In the April 2 [Forefront] Thomas Sowell attacks the credentials and worthiness of Professor Derrick Bell to serve as a professor at Harvard Law School.
In April, 1977, I was a third-year student at Harvard Law School. I grew up in a rural Indiana community and graduated from Ball State, and while I had decent academic success, I have no doubt I was admitted to Harvard over other more qualified applicants because I added to their diversity, even though I am white. I tell people I was chosen to fill the small-town Indiana quota in the class.
Bell was the advisor on my third-year paper, a requirement for graduation. On April 9, 1977, I learned that my father had died unexpectedly that morning, and that afternoon I spoke to several professors and law school administrators, but the only conversation I remember was the one I had with Bell.
He got up from behind his desk, closed his office door and then sat in the chair next to me and said, “Tell me about your father.” Of all the people I talked to that afternoon, only Bell recognized that my problem was not the logistics around graduation but instead was the issue of a young man losing his father at an early age and trying to figure out what to do for his family. After talking about my father and family, and offering to do whatever he needed to do to deal with my personal situation, Bell told me he had read the draft of my paper and that if I did nothing else, I would have satisfied what I needed to do to graduate.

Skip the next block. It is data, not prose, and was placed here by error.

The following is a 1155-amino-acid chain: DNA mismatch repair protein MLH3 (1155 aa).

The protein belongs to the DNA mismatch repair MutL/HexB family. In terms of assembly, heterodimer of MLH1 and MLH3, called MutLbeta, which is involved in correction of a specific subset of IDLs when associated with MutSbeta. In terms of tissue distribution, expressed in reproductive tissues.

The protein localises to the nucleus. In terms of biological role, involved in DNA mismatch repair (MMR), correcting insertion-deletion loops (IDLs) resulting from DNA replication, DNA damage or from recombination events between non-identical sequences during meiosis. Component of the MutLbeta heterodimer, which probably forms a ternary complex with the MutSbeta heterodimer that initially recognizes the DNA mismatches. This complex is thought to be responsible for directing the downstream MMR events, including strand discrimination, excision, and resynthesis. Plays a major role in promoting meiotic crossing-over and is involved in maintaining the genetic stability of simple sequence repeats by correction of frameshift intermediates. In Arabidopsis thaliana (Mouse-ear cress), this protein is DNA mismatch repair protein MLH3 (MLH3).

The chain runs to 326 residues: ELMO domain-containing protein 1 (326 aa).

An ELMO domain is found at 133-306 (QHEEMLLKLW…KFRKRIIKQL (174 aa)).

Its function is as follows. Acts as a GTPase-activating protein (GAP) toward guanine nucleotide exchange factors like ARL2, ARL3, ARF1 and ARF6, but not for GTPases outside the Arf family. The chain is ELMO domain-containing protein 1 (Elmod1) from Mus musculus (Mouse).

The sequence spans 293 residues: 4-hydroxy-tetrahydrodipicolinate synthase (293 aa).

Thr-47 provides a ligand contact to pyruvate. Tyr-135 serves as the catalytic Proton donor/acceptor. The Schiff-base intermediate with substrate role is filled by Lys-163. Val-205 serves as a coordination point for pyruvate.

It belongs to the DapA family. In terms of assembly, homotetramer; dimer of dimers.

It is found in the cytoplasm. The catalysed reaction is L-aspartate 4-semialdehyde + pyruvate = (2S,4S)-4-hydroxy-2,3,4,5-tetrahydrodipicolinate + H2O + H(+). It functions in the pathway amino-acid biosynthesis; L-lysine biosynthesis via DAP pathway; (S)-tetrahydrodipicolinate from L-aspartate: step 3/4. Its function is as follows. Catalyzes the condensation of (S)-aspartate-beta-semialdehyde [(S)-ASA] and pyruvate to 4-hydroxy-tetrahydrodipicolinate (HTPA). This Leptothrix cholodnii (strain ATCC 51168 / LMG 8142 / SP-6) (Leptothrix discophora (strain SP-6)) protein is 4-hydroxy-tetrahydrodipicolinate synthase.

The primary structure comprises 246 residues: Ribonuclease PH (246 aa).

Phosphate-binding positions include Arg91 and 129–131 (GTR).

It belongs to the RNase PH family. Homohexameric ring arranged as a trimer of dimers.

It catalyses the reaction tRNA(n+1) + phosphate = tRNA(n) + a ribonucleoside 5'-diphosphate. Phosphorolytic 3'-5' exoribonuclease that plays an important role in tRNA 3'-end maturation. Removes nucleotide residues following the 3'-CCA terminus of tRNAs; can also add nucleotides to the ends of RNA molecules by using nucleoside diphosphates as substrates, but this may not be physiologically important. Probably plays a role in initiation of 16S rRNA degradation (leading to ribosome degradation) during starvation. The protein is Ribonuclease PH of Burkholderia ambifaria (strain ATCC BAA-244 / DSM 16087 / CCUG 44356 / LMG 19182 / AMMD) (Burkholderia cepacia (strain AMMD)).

My wife and I went home to Indiana the next day, my son was born two weeks later and I did not return to law school until time for my final exams. At graduation, Bell came to the table where my wife, my mother and I were sitting, insisted on taking our picture together and spoke with my mother for several minutes, seeking to both congratulate and comfort her and remembering that she had recently suffered a great loss.
Perhaps Sowell is right and Bell was not worthy of being a Harvard Law School professor. But for me, during a time of personal need, Bell was the only member of the Harvard Law faculty who exhibited compassion and humanity to a person in need. I think these are qualities of a teacher and mentor that have importance in addition to academic scholarship.
Church Church Hittle & Antrim partner